That charity presents an alternative to living in an uncaring world.  Poverty and marginalization usually go hand in hand: the poor are pushed to the ragged edges of society, and those on the edges of society are denied access to the things they need to improve their lives. It doesn’t have to be this way. Charity presents a vision of the cosmos that competes with the vision of our dominant political and social structures. It suggests that we do not live in a world of limited resources that must be carefully distributed, but in a world where generosity is not only possible but natural.

That charity works. As I already mentioned, a growing body of research shows that giving to people living in poverty really does have transformative effects. People who are experiencing poverty tend to know what they need to do to improve their lives, and tend to meet those needs when they are given the resources to do so.

About This Blog: Charity

In an earlier post, I wrote about refocusing this blog on three topics: charity, fundraising and communications, and being a pastor. In this post, I’m taking a little time to talk about one of these foci: charity.

In 2012 or so, my parents sent me a copy of Robert Lupton’s book, Toxic Charity: How Churches and Charities Hurt Those They Help (and How to Reverse It). It was my introduction to a movement — let’s call them ‘charity skeptics’ — that believes that charity is harmful. As Lupton describes it, America rejected the idea of doing for others what they can, or should be able to, do for themselves when welfare reform passed; but, through private charity, we continue to perpetuate a welfare system that creates dependency, erodes the work ethic, and cannot alleviate poverty. The solution to this problem is dramatically reducing charity in favor of a different approach that favors employment, lending, and investing.1Robert Lupton, Toxic Charity: How Churches and Charities Hurt Those They Help (and How to Reverse It) (New York: HarperOne, 2011), 22, 128 And, of course, Lupton is not alone in this. Thought leaders like Steve Corbett, Brian Fikkert, Ruby Payne, Steve Rothschild, and Dan Pallotta all make similar or complementary arguments. And a lot of the work of charity skepticism is aimed specifically at churches and Christian nonprofits.

As a pastor and a nonprofit development professional, I’ve spent the last decade or so studying the history, philosophy, theology, and effectiveness of charity, philanthropy, and other forms of giving. And the simple fact is that while charity skeptics may have some good points, and while some alternatives to traditional charity (like microloans) might be effective, the overall thrust of the skeptical argument is wrong. Charity is a cornerstone of Christian theology; charity is the foundation of the alternative social order that the Christian church embodies; and charity works.

I’m working on another, bigger project about charity and charity skepticism. But part of what this blog is about is what charity is and why it matters, as well as where (and maybe sometimes why) charity skeptics go wrong.

Footnotes   [ + ]

Addie Zierman: The Inadequate Gifts That Change the World

Most of all, I remember the jolt of understanding that fell across my heart as I stood in that shipping container house and realized that the answer to the open wound of poverty is not, in fact, some Extreme Home Makeover (Move that truck!). It is not some lavish gift or building donation. The answer is not even to move into the heart of poverty and live some martyr-ymissionary version of life.

The answer is a lot of average people doing a lot of average things.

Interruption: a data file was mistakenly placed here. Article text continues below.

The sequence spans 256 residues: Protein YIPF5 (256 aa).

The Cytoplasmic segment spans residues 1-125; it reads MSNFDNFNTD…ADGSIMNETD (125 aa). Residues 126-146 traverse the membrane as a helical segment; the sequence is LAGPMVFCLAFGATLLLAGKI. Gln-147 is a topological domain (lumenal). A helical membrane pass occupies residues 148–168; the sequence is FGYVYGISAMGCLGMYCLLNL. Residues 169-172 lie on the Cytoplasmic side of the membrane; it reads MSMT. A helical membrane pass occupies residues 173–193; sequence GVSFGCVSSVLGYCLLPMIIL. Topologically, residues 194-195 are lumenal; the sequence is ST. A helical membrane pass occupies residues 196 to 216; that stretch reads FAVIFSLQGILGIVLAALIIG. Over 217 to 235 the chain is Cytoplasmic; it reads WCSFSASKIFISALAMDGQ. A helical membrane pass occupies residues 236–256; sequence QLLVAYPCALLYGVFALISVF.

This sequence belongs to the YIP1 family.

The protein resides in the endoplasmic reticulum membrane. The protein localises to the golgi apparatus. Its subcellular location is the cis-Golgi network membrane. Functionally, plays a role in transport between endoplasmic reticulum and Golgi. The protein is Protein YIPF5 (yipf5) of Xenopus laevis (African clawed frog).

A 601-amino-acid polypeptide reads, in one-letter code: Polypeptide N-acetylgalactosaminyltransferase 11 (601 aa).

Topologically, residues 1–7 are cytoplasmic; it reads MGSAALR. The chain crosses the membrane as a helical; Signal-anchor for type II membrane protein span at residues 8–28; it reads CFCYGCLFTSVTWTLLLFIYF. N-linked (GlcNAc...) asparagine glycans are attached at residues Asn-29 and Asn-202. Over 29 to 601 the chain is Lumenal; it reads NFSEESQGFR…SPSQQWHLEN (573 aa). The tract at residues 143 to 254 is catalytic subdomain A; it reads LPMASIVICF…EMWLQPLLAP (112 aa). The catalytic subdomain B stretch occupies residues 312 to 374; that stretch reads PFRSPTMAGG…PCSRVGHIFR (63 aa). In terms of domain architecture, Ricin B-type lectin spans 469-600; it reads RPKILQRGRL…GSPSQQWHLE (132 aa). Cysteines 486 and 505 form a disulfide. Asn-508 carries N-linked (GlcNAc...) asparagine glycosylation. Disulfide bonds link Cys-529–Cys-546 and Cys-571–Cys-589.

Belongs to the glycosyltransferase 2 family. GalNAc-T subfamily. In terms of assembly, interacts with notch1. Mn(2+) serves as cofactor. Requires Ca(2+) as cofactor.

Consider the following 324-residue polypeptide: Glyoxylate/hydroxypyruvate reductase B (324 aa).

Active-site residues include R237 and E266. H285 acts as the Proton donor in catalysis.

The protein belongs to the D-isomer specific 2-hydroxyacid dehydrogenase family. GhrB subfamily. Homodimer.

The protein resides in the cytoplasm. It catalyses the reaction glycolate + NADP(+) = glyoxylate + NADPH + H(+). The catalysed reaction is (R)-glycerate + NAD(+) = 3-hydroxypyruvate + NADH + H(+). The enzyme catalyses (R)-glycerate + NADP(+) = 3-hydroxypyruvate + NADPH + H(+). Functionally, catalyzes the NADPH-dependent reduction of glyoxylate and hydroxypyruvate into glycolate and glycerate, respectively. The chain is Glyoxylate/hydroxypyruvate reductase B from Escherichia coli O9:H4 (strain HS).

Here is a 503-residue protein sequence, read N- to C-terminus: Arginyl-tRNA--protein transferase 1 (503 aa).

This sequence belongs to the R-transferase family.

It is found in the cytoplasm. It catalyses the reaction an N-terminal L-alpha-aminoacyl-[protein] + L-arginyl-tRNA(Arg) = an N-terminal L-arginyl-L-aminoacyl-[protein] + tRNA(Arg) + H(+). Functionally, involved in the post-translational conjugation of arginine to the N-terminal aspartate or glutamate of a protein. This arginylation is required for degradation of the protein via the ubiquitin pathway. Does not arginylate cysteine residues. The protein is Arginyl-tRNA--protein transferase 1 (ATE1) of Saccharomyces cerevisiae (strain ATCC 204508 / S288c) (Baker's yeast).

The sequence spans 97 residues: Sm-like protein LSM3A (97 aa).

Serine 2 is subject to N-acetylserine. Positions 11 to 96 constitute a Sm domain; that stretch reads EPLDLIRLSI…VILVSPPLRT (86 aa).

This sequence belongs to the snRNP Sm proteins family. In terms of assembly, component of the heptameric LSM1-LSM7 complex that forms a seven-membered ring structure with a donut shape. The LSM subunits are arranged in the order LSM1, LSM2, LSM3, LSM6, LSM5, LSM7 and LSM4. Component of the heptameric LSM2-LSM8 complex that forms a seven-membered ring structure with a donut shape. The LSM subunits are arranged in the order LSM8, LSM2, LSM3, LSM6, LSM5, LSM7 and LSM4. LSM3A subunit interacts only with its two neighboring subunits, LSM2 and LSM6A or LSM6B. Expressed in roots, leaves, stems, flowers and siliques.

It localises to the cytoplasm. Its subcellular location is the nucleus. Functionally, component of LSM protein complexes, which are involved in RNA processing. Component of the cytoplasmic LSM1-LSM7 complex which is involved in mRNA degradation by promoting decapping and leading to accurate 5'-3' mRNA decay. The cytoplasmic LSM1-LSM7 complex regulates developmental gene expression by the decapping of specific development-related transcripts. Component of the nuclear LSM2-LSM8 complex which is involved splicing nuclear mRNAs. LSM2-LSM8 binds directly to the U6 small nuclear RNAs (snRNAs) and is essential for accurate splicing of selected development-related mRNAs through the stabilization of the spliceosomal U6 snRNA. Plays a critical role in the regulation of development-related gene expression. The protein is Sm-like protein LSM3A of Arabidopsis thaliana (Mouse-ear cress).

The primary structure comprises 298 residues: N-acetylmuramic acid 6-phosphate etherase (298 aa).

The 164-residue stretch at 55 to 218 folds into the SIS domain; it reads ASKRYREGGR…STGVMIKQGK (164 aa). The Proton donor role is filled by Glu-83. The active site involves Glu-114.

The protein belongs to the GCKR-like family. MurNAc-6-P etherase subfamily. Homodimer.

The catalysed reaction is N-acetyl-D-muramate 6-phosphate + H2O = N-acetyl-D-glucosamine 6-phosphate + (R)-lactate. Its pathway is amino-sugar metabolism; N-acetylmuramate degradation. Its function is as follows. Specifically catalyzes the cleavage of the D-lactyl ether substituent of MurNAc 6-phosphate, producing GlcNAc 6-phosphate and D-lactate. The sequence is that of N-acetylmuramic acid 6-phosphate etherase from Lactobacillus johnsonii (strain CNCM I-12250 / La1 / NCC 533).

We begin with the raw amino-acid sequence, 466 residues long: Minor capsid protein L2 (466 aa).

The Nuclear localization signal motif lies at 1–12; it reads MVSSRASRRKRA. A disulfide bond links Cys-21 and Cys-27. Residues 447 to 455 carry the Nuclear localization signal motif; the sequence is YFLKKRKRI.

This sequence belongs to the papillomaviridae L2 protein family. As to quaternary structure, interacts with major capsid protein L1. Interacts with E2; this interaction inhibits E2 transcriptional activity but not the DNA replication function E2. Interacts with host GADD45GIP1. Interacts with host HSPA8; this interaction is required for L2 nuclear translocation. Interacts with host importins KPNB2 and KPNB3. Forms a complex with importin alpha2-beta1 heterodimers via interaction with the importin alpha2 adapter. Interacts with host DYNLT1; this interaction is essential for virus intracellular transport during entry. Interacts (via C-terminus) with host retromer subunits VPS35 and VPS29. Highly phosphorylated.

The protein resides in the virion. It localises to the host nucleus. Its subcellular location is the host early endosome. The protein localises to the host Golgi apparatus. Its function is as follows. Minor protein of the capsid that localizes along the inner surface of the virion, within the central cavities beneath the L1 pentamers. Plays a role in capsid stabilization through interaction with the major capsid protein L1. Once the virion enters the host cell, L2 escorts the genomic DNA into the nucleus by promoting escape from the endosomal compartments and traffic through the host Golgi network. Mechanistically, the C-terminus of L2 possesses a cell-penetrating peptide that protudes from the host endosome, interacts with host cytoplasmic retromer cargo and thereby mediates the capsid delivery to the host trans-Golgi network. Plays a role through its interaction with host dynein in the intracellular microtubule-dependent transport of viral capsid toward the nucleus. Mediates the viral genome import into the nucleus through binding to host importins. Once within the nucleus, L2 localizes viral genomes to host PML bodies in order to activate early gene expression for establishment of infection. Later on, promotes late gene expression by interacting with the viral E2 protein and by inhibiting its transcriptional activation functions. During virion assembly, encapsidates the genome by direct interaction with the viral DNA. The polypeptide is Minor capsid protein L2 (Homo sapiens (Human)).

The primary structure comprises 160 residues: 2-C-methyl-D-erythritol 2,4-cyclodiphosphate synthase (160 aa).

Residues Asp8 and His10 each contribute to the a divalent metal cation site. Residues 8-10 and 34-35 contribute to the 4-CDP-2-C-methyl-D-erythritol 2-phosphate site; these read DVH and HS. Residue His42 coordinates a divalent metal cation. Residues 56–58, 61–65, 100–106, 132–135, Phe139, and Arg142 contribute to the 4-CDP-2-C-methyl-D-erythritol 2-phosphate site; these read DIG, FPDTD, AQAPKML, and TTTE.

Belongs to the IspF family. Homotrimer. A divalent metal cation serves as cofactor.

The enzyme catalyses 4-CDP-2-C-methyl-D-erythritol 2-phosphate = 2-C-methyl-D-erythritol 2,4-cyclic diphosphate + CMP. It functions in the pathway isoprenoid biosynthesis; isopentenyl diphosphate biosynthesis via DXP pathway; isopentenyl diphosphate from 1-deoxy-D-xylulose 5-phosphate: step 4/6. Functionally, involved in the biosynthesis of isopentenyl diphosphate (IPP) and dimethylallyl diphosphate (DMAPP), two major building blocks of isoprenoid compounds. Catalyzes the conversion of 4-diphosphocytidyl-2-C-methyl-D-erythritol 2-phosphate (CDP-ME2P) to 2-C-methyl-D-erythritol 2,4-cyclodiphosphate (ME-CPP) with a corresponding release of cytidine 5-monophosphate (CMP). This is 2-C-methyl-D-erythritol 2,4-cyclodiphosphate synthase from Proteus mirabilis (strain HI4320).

The answer is donations that feel completely inadequate in the face of the world’s great need. $10 here. $20 there.

It’s money for eyeglasses or for a new coat. It’s letters in the mail. It’s community leaders and public servants who care deeply and have the resources to enact their passions. It’s programs like World Vision’s “Go Baby Go,” that gives mamas like Ani information about child development and resources to foster learning and creativity in their children.

Addie Zierman: The Inadequate Gifts That Change the World

Economic and Political Empowerment

A couple of weeks ago, I shared this link to a story at the Washington Post. Here’s the gist. A lot of international organizations focus on women’s empowerment. But a lot of those organizations think of empowerment in terms of the ability to make a livelihood. They give women chicken or goats, or microloans to start a small shop in their home, or a sewing machine. Now empowering women is good, but the ability to make a living is good. But women aren’t suffering just because they can’t make money. Women are suffering because they don’t have political power. And organizations tend not to focus on that.

So women end up receiving financial or material help that doesn’t lead to longterm economic gains. And women still end up being denied the political power that they could use to change the systems that are keeping them — and their communities — in the ways that would lead to longterm economic and social improvement.

As the article puts it:

This narrow definition ignores something important: Women suffer not just because they don’t have a form of income. Women are part of a system that fundamentally doesn’t favor them, that makes it hard for them to obtain and stay in power. To change that, the report says, these women need political power. As one of the report’s co-authors, Rafia Zakaria, wrote in the New York Times: “Without political change, the structures that discriminate against women can’t be dismantled and any advances they do make will be unsustainable.”

Many of us in the West — especially, maybe, charity skeptics — tend to have a narrow view of empowerment that is focused on providing people with the tools to find economic livelihoods. Job training, soft-skills education, and other employment programs become the beginning and end of empowerment. Often, that means taking on work that serves the interests of the relatively wealthy more than it does those of people experiencing poverty.